Frisky Q&A: Matchmaker Amy Laurent On Starting Her Biz And Helping Folks Find Love
For most of us, “Millionaire Matchmaker” is a guilty indulgence. But for professional matchmaker Amy Laurent, it’s a real-life, full-time job. Since setting up her own matchmaking agency six years ago, called Amy Laurent International, the bubbly 33-year-old has established five offices across the country where male clients dish the big bucks ($10,000 to be exact) to be matched with one of Laurent’s hand-picked ladies. We sat down with Laurent in her Madison Avenue office to find out what it’s like playing cupid for a living.
How did you get involved in matchmaking?
It stemmed from my own experience using matchmaking services. In my mid-20s, I relocated to Los Angeles for a job and it was very hard to meet people. I discovered these matchmaking companies, and I thought they were going to be really efficient and cut through all the work so I don’t have to go to bars and clubs. But they were so disappointing. They seemed very outdated, inefficient, and they didn’t seem to understand what women wanted. It kind of stuck with me for a few years, and at that point I wasn’t really following my passion at my job. I thought—you know what? I would be so good at running a matchmaking agency, and I just went for it. I started up by matching people for free.
How did you want your own agency to be different?
We know the stigma that comes with this old-school idea of matchmaking—that these are wealthy old men who can’t get a date. As a women-run agency, we really set out to be female-friendly, and in tune with what the busy professional wants. We started our fees at a very reasonable rate to bring in eligible, good-looking men who never in a million years would have thought they would hire a matchmaker. We say listen—you are so busy, you work 12 hours a day, and we can do the job for you. We can understand what you want, we can network with the best girls, and put in front of you the type of women you would really be interested in having a serious relationship with.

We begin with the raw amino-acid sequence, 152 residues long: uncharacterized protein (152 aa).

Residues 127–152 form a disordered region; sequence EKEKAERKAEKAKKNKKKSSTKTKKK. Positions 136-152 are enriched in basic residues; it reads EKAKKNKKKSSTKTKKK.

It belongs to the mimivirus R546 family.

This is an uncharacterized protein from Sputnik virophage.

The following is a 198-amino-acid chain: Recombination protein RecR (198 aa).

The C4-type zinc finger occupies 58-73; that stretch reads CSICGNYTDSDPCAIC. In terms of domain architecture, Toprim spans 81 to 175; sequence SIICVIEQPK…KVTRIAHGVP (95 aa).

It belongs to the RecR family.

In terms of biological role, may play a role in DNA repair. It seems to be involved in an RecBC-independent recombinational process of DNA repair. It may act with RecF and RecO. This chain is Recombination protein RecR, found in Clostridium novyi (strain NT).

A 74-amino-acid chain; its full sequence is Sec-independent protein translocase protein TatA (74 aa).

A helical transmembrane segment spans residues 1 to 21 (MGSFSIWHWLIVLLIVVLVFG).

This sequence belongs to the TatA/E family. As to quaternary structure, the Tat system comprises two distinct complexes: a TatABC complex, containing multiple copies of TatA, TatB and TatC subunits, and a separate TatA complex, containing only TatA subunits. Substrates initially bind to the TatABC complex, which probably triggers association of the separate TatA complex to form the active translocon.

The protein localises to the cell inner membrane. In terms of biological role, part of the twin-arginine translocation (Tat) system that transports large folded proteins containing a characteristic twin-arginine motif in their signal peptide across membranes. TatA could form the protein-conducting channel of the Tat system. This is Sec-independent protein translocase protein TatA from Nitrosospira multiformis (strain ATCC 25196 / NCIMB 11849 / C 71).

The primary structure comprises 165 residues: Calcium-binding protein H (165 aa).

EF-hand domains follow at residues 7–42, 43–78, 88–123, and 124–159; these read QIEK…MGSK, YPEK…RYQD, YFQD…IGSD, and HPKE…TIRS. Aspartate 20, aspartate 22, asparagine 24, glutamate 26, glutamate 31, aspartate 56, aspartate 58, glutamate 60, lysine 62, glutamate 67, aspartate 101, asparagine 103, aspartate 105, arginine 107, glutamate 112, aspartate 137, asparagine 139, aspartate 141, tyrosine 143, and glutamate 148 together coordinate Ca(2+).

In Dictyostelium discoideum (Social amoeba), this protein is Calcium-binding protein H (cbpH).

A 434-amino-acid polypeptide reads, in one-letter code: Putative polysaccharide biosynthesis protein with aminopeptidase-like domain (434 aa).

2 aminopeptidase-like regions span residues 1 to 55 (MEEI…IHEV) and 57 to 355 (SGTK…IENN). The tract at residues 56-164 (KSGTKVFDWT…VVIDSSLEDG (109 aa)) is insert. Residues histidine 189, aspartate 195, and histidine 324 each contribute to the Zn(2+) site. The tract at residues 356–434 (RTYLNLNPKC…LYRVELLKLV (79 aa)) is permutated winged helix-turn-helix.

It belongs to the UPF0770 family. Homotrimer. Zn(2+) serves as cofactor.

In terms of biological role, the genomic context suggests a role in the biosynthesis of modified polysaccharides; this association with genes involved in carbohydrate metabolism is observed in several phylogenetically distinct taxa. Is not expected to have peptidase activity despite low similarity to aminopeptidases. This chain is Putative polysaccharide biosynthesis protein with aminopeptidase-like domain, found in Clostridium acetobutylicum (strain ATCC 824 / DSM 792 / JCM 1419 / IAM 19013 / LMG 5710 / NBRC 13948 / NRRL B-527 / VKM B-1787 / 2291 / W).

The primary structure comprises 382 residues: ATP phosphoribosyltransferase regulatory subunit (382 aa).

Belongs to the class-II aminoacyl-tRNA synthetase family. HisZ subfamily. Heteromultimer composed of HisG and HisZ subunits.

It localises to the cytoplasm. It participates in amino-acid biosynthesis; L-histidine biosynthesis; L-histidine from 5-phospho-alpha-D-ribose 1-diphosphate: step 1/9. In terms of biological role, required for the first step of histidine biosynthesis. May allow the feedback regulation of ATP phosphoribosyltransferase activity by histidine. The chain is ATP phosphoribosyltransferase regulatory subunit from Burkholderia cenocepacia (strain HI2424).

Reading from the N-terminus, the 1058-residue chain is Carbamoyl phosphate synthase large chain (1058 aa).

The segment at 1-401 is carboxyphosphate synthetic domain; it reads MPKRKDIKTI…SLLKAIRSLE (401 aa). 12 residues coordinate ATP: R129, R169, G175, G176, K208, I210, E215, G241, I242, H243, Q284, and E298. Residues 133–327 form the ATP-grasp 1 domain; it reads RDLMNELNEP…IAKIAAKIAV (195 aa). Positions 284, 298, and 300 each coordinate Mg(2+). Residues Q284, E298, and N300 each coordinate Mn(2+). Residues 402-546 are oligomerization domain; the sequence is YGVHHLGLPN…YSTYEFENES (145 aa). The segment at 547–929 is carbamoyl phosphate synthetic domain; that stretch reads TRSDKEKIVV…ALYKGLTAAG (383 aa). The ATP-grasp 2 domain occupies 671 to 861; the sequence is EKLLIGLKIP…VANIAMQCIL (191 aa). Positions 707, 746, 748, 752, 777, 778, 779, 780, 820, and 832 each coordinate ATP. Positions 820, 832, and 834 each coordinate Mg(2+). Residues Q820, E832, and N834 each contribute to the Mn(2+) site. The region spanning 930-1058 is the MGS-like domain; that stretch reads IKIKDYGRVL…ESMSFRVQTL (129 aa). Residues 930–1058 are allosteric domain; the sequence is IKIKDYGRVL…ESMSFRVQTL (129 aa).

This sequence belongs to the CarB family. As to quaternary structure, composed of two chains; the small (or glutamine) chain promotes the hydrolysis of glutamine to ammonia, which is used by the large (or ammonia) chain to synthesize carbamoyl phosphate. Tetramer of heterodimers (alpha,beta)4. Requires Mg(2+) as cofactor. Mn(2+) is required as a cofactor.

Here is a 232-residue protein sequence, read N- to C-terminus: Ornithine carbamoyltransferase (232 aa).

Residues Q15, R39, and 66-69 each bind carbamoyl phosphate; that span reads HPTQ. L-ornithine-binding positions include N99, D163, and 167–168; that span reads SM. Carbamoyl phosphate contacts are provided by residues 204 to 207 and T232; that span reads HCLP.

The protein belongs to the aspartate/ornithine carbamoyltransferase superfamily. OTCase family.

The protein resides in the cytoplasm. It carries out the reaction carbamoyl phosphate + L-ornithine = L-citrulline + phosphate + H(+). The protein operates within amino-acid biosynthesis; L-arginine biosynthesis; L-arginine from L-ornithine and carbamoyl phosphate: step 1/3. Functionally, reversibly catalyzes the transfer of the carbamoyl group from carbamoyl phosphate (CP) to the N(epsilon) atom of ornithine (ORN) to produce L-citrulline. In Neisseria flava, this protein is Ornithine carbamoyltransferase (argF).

What do you think is the biggest misconception about the matchmaking industry?
The biggest misconception is that the women using matchmaking services are just looking for a rich guy. I can tell you right now that if all they needed was a rich guy, 80 percent of my female clients would already be married. They’re really picky—and they have a right to be picky, because they’re bringing so much to the table. They’re well-rounded and successful. These women are not desperate.
And yet they have to submit photos of themselves to apply to the agency, while the men don’t.